Thomas Edison not only invented the light bulb, but we also have him to thank for the lovely (or tacky) strings of Christmas lights we take for granted these days. Always ahead of the curve, in 1880, he strung up the first string of incandescent bulbs around his Menlo Park laboratory compound to attract the attention of commuters on the nearby railway, and ever since then, fairy lights (as the Brits call them), have been an intricate part of the December holidays.
Maybe you are a fan of them, maybe you’re not, but regardless of how they look to you, they are an infinitely better option than sticking candles in a tree or tucking them into your garland.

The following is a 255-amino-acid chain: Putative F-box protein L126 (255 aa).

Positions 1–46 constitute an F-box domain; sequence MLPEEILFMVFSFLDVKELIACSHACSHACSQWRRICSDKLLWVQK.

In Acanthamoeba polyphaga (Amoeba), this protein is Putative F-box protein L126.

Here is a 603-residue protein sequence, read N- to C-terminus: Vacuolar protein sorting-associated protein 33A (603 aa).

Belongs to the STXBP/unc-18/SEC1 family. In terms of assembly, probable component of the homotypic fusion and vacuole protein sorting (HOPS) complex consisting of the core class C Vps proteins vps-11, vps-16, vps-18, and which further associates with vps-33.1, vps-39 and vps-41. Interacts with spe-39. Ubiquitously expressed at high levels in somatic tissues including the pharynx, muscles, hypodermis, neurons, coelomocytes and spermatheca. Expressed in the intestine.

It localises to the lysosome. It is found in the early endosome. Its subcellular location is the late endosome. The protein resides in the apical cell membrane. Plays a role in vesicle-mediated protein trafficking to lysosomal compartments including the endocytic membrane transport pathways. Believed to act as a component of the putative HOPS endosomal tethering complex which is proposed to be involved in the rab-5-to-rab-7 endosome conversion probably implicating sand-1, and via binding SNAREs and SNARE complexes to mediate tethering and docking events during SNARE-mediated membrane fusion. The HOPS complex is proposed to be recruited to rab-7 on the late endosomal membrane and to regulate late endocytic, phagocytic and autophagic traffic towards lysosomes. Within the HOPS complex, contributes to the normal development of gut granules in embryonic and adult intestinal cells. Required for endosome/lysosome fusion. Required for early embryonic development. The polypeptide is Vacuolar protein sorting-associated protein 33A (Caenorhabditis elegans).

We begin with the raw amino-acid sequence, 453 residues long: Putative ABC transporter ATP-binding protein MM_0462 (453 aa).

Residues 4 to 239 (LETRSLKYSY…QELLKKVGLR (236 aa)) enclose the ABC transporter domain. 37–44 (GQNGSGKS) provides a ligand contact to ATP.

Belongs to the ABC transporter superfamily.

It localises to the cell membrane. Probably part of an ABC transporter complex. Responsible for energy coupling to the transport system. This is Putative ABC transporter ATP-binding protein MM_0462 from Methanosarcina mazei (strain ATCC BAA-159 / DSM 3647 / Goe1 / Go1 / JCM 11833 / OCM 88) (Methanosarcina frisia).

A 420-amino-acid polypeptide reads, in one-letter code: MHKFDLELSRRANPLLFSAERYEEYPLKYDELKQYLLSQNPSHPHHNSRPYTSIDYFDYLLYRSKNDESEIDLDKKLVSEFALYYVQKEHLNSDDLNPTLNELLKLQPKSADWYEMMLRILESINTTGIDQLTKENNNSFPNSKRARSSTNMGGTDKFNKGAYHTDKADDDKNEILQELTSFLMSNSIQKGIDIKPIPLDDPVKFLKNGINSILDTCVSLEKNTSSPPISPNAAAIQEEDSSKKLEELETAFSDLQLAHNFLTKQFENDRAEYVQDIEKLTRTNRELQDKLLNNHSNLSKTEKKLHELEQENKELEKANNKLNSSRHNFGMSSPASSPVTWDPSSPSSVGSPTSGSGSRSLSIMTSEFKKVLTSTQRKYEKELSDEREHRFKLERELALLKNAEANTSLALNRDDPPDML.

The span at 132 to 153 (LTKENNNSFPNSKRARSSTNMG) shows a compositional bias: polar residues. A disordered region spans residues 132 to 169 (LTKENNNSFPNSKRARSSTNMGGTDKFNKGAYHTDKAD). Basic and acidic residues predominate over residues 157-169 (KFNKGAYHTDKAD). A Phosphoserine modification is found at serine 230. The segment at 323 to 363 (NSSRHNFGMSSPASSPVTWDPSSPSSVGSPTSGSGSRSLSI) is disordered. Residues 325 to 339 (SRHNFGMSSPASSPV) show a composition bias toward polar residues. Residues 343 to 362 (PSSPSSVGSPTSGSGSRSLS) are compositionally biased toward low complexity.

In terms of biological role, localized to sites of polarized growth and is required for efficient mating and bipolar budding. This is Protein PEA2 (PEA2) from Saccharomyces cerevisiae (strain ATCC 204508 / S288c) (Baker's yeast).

Back in the 1700s when Europeans first began lighting Christmas trees, the experience was a lot less relaxing then it is today and required some serious vigilance. The candles were only lit for a few minutes per night, while the families sitting on edge around the tree, readied themselves with buckets of sand and water.
Understandably by the early 1900s insurance companies refused to pay for the damage caused by flaming Christmas trees. So people (exceptionally rich people, that is) began to string lights on their trees. Eventually, when the lights became much, much cheaper, the masses began to light up their trees, homes and village streets.
Which brings me to twenty-first century France where lighted streets and villages are not only the norm but as much a part of the French holiday season as the Bûche de Noël.
Paris is always lovely by night, but at Christmastime it is exceptional. Take a look.